But the amendment could prove to be a potential financial burden for DREAMers. The median household income of an undocumented family stands at $36,000 and it would be a serious expense for a family to set aside anywhere between $3,131 for a two-year public college to $29,056 for a private four-year college per college-going child annually. This figure does not include textbooks and room and board costs which adds an extra $10,000.
Additionally, undocumented students are unable to apply for federal financial aid, while private scholarships and state financial aid are rare to come by. Many undocumented youths would have to work part-time in order to pay for college, which could result in a delay in their citizenship process. Legalization through the original intent of the act would allow these immigrants to earn more.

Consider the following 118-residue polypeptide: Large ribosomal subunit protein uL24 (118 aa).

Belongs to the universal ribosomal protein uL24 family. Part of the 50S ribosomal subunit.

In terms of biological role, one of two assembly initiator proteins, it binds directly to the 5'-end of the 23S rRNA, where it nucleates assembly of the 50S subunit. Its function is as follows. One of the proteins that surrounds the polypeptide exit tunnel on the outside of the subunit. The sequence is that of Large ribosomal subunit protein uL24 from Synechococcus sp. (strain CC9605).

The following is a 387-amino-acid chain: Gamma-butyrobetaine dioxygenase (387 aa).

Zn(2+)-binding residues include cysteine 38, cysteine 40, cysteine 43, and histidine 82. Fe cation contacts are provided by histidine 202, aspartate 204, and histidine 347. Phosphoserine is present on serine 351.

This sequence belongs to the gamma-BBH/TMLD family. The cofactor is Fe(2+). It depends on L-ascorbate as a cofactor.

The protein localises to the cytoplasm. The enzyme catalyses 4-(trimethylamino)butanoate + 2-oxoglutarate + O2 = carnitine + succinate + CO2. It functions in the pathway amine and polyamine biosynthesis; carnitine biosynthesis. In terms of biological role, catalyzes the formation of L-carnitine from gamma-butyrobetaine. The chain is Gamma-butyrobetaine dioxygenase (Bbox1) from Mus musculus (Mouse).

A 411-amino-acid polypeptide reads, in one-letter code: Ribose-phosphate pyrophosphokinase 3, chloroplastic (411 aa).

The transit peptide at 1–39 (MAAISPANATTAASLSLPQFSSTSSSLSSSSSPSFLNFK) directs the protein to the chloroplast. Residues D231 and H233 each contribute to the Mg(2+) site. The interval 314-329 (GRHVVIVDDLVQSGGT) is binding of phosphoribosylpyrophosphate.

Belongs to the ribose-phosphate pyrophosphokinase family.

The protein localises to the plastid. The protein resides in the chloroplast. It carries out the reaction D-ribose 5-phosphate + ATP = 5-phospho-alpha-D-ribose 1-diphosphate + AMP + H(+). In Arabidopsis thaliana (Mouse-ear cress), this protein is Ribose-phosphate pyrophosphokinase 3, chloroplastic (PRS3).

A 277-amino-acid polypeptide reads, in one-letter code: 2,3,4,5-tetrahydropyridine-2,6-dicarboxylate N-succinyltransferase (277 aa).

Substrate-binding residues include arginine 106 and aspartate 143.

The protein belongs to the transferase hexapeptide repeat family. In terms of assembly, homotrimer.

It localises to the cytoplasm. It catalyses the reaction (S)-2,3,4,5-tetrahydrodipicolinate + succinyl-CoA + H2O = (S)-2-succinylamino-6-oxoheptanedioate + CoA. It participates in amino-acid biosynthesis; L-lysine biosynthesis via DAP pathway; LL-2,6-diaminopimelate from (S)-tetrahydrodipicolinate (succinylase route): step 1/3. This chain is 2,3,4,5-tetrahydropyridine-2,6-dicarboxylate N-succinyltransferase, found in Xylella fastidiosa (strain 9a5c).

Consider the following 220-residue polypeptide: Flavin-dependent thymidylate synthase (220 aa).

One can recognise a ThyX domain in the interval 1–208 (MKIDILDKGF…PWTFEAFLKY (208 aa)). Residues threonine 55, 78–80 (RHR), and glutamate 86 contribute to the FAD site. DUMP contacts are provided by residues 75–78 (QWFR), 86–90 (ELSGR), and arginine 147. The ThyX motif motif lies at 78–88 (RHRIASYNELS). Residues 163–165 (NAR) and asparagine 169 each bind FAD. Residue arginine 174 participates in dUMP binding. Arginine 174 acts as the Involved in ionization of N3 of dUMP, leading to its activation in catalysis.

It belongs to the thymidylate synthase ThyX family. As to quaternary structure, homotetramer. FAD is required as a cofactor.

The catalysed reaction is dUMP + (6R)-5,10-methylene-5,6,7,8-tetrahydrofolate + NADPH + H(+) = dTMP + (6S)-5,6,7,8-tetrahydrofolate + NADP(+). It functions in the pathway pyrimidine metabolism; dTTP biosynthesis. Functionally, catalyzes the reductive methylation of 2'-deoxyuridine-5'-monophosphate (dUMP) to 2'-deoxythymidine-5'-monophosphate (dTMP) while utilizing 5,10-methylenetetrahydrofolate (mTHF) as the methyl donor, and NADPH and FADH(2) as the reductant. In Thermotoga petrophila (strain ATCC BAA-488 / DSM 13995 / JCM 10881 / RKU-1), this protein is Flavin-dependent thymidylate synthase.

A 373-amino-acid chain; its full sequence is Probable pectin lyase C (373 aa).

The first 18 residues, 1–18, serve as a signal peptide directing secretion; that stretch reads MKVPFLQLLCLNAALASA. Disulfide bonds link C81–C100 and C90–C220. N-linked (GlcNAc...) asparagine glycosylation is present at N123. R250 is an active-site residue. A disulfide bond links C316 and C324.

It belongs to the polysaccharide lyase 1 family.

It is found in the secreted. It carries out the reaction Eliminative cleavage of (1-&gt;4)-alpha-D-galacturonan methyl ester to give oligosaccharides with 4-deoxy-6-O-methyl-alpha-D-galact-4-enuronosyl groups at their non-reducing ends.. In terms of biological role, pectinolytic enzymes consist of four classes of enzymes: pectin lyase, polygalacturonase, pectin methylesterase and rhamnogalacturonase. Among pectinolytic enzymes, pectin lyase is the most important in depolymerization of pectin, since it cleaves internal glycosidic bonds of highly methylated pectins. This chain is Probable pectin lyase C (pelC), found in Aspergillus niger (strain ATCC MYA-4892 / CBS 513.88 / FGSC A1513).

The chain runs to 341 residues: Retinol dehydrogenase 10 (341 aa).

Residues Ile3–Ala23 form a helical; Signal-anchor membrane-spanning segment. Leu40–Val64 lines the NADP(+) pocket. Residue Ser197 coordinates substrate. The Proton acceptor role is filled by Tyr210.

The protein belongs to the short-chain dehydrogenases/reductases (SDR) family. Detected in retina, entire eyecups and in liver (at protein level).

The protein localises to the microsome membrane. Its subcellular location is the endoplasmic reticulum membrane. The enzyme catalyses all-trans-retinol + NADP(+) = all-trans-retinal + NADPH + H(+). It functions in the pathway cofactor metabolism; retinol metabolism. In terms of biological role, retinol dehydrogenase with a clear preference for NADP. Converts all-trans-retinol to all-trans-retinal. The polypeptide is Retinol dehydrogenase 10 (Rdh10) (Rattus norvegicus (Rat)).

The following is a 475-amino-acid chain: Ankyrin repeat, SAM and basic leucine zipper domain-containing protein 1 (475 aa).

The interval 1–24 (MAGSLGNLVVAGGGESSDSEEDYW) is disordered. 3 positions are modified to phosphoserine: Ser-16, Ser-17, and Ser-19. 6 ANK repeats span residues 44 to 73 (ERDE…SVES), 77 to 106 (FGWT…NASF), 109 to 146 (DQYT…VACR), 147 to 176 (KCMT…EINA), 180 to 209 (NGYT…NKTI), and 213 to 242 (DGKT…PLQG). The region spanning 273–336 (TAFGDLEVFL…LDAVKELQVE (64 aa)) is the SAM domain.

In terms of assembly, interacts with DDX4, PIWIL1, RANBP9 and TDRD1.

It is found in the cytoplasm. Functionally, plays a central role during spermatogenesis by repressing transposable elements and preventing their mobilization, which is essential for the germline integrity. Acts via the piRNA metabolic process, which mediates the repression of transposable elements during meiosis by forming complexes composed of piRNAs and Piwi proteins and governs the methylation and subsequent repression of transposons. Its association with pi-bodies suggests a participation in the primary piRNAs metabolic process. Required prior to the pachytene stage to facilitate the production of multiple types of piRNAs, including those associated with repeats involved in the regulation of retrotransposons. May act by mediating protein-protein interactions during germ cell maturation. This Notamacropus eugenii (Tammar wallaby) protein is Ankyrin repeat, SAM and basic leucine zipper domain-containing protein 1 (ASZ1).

This is the first time that any senator has proposed a major change to the legalization timetable for DREAMers in the comprehensive reform bill. But it’s not the first time that Manchin has grappled with his views on the DREAM Act. When it was proposed as a stand-alone bill in 2010, Manchin missed the vote to take a vacation, and the bill failed by five votes.